Chris Schwarz's Blog

French Workbench in Douglas Fir, Day 1

When it comes to building furniture in my shop at home, I have zero desire for industrial-grade machinery. But when I need to get a class of students at the Marc Adams School of Woodworking to get 17 benches completely built in five days, I embrace the large-scale noisy stuff.

Some might call it selling out, but I call it the quickest way to get a workbench built that will allow you to practice handwork without fighting the wiggly table thing you bought from the home center one weekend.

However, the funny thing about all this machine work is that it always reminds me of the importance of mastering hand tools. When we needed to make small adjustments to 8’-long 6×6 timbers, the machinery just didn’t have the finesse. So we broke out the jack and jointer planes.

And when we needed to knock the top pieces into position while they were saturated with glue, we needed to fetch Mongo, my brass-headed mallet. It was the only thing that would do the job.

It’s a good day when Mongo comes out of the tool chest.

And tomorrow will also be a Mongo-day. While we had two of the tops glued up by quitting time, we still have 15 more benchtops to glue up.

— Christopher Schwarz

If you want a solid introduction to the world of hand tools, we have a new DVD “Mastering Hand Tools” for sale in ShopWoodworking. Check it out here.

9 thoughts on “French Workbench in Douglas Fir, Day 1

  1. plato

    Open your eyes mate!!…Mea Culpa Mea Culpa!!…I take it back in part LOL…I missed the jointer covers..at least writing when tired isn’t so dangerous as working with machinery when tired..which is when I sptrayed blood skin and bone around as a teenager using a jointer…good bye finger top to the first joint!!
    …however the comment about turning machinery off before walking away still applies as does the rest of the comment. I deserve your clip over the ear for that error …but to recover a little…some guys take the covers off jointers when using them…and the covers being taken off circular saw blades is shockingly common.Not good practice to use machine beds as a bench for hand tools either. I’ll go away and have a cuppa and a nap LOL!!…

  2. plato

    Hi there’s a few Occ health and safety issues here..especially with two fellows close together as one leans forward at the jointer…the middle bloke should back out before that happens.I see no covers on the machinery and I see no one turn it off…Someone should stand guard at the machine if left running that way.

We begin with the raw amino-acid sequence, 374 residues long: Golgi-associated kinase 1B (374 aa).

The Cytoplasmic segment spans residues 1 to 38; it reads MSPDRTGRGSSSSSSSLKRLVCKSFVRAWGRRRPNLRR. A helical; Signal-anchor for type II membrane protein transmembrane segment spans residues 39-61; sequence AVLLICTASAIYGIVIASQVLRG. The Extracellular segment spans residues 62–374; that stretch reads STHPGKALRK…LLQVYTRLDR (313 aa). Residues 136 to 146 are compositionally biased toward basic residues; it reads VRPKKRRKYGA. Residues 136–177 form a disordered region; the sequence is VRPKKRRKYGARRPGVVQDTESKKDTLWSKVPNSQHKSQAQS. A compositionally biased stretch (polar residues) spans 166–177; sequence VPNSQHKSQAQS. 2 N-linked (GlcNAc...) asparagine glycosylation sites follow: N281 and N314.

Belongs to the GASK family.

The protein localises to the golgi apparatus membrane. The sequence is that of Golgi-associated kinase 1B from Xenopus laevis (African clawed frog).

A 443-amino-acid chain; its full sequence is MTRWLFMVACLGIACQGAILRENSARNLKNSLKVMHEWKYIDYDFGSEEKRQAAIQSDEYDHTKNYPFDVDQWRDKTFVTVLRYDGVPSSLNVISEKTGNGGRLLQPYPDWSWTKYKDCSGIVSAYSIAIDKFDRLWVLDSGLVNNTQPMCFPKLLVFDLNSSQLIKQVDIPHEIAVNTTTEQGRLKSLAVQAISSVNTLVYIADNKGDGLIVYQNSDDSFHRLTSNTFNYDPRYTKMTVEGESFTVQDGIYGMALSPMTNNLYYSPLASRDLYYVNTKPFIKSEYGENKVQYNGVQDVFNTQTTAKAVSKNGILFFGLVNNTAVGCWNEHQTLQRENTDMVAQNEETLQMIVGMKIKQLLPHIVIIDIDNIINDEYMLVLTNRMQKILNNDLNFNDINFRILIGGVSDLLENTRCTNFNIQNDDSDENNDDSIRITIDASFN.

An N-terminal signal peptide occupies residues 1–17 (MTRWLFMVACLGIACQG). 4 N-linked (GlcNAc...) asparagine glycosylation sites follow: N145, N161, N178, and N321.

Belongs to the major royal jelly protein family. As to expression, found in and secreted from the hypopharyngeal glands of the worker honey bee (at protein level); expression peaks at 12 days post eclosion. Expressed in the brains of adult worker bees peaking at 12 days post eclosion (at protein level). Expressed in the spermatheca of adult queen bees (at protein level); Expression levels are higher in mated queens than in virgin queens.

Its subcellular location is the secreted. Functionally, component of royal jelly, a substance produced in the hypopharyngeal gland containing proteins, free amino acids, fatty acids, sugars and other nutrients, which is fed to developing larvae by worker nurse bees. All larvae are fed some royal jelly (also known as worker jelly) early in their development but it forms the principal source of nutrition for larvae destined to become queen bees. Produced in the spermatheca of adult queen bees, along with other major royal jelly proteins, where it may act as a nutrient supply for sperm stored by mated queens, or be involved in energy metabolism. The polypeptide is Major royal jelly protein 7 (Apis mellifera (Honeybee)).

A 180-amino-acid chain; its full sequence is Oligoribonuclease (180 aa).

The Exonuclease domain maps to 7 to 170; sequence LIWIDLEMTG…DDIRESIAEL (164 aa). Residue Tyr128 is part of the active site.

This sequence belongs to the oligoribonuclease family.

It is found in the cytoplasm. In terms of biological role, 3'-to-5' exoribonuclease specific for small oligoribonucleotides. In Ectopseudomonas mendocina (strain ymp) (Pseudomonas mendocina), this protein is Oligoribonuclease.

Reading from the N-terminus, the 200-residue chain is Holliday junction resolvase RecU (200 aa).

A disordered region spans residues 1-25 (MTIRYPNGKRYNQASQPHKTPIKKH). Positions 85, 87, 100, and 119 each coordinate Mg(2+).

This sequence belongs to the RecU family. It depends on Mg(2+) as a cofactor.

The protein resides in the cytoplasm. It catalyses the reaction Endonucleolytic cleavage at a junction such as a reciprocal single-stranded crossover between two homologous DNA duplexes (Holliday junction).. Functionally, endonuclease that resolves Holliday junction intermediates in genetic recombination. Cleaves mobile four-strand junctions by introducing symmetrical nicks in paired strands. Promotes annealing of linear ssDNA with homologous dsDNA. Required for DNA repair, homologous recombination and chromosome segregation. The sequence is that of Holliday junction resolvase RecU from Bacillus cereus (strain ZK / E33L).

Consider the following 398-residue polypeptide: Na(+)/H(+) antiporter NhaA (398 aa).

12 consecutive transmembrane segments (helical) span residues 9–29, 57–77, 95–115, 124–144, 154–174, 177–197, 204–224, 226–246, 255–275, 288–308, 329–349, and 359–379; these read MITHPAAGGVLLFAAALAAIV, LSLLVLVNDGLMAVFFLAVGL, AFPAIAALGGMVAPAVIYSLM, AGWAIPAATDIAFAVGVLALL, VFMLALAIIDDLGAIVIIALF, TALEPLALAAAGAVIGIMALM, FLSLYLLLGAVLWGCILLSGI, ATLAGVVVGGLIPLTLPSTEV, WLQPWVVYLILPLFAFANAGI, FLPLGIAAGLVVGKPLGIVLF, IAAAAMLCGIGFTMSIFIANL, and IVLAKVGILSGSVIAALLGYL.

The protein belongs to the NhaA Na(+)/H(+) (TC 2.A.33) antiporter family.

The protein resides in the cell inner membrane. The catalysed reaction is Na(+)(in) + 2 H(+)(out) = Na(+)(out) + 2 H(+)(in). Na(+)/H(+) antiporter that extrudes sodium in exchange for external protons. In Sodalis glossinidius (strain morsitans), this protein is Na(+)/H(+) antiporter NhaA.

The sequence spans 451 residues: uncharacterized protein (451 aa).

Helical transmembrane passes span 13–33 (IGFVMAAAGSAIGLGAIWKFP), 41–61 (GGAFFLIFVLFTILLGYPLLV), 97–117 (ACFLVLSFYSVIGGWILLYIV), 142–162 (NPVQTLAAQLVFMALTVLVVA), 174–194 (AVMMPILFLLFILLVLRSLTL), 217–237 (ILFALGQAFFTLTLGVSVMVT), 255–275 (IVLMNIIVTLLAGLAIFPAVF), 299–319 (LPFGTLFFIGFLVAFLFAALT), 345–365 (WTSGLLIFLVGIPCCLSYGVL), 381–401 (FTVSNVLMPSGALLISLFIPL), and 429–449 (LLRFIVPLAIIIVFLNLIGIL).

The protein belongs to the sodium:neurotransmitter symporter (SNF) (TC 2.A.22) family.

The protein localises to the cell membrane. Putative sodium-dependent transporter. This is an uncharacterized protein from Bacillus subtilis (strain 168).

The thicknesser…you can see that the timber isn’t coming through straight by the gap between bed and timber….this will give ripples..A chap holding the far end and walking it into a short bed as most portable thicknessers have, just isn’t good enough, though common place.

    A table with rollers which are exactly the thicknesses bed height, should be installed…but then I’ve investigated deaths and injury from entrenched malpractices, I look at it more critically…and have written only to hope you’ll think about it.I have been criticised for doing two postings today already so I’ll pack it in after this short one on safety and technique.

    Things happen so fast and with high speed machinery (including routers) …I was on an outback property in Australia for example where a chap used a chainsaw improperly…and without a chain brake…the saw kicked out and sawed through his face and forehead in the wink of an eye…

    I wondered about the poor ‘B’ ….I never stand directly behind the chain saw…but then irrespective of my natural “intelligence” in these areas (LOL!!) …I have also learned the hard way.with high speed machinery it’s all over in a split second, hands fingers thumbs…off in a flash.

    In other cases a shattering saw blade or grinding wheel or angle grinder disk can be lethal…yet still, against all warnings people work on the sides of grinding wheels. They cut timber incorrectly on circular saws jamming it or presenting the saw blade with a knot like cast iron. Many work off the side of angle grinder discs..itself dangerous enough to ‘sharpen’ drills and screwdrivers… then use them for cutting …Please at least think about it…and speak and act about it in the workshop.Voila.

      1. Phred

        The old knifey moloko, peeted with synthemesc and drencrom? Careful, don’t end up like this: “Bit of a pain in the gulliver, mum. Leave us be and I’ll try and sleep it off. Then I’ll be as right as dodgers for this after.”

  3. Mitch Wilson

    If it’s time for Mongo, then it must also be time for cigars and beans. Will Marc permit all of that in his shop? And you have a droog with a derby to boot. He gets the prize for the best hat ever in a woodworking video.

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